November 14, 2011; Source: Charity & Security NetworkSome government actions in response to nonprofits don’t seem to make sense. Consider this. Touting its presence as an official listed on the Combined Federal Campaign and its 4-star rating from Charity Navigator (as well as a clean bill of health from the BBB Wise Giving Alliance), Islamic Relief USA announced its partnership with USAID in the FWD (Famine, War, Drought) Campaign focused on the famine in the Horn of Africa. In a pretty gutsy move, Islamic Relief terminated a deal with a donated drug broker, a woman who was taking a salary five times as large as the CEO of Islamic Charity’s and inflating the donated value of the drug (deworming pills) to as much as $16.25 per when they really only cost two cents—essentially giving the donor, whoever he, she, or it was, a huge and undeserved tax deduction. Give Islamic Relief credit for being willing to be among the few charities to blow the whistle on the quite common practice of drug intermediaries acquiring Indian- or Chinese-manufactured drugs for pennies and somehow arranging for their “donation” to charities as world wholesale prices to inflate both what the charities can claim as donated gifts and what the intermediaries can charge as storage and handling fees. The scam recently worked with the U.S. Department of Agriculture when it was providing assistance to victims of tornadoes in Alabama.

Partnerships with USAID and standing up for nonprofit accountability don’t seem to count with the National Geospatial Intelligence Agency. It has revoked the security clearance of one of its employees because of his wife’s “belonging to ‘one or more organizations which consist of groups who [sic] are organized largely around their non-United States origin and their advocacy of or involvement in foreign political issues.” Mahmoud Hegab was hired as a budget analyst by the NGA in January of 2010 but had his clearance revoked in November, and the agency placed him on administrative leave. The agency provided Hegab with a statement citing the issue as being his wife’s work as a program associate “for a non-profit organization called ‘Islamic Relief’ which supports ‘humanitarian relief efforts.’” The agency also presented him with a photograph of his wife at an anti-war protest near the Washington Monument—from 2003, when she was 16 years old. A resident of Alexandria, Virginia, Hegab married Bushra Nusairat, a native of Fairfax, Virginia, after he took the NGA job but before his first day of work.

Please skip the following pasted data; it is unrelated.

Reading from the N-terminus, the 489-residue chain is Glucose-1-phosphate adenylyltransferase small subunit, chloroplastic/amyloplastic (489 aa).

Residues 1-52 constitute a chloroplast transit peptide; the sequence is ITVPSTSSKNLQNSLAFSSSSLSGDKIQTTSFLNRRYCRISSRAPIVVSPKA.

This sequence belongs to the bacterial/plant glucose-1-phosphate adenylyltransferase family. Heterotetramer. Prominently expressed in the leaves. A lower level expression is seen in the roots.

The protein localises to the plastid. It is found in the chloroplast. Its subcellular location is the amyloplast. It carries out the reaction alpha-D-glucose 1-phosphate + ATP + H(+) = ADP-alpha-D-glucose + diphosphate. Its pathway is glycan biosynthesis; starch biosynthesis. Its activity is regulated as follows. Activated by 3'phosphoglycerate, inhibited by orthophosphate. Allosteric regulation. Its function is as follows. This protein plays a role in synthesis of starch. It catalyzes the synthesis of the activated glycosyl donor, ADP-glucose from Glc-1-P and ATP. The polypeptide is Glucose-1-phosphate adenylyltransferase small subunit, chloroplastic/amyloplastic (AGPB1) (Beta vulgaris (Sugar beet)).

Hegab’s lawyer views this case as discrimination against Hegab’s and Nusairat’s freedom of religion and freedom of speech. The lawyer, one Sheldon Cohen, couldn’t recall another instance of someone’s being denied security clearance because of a spouse’s involvement in an Islamic organization. During the Cold War, potential government employees were routinely rejected for security clearance if they had relatives in or from countries behind the Iron Curtain or if their spouses were involved with “communist or so-called fellow traveler organizations.” Another attorney told the Washington Post that federal agencies have turned down job applicants because they have family living in the Middle East or Afghanistan.

So let’s get this straight. On the one hand, Islamic Relief USA is respected enough to be a partner with the Department of Agriculture and with USAID in the Department of State. On the other hand, marrying someone from Islamic Relief is enough to get you denied a security clearance at NGA, which, because all of its 16,000 employees must have security clearances, is the equivalent to getting canned. Is this a tiny bit inconsistent or even hypocritical?—Rick Cohen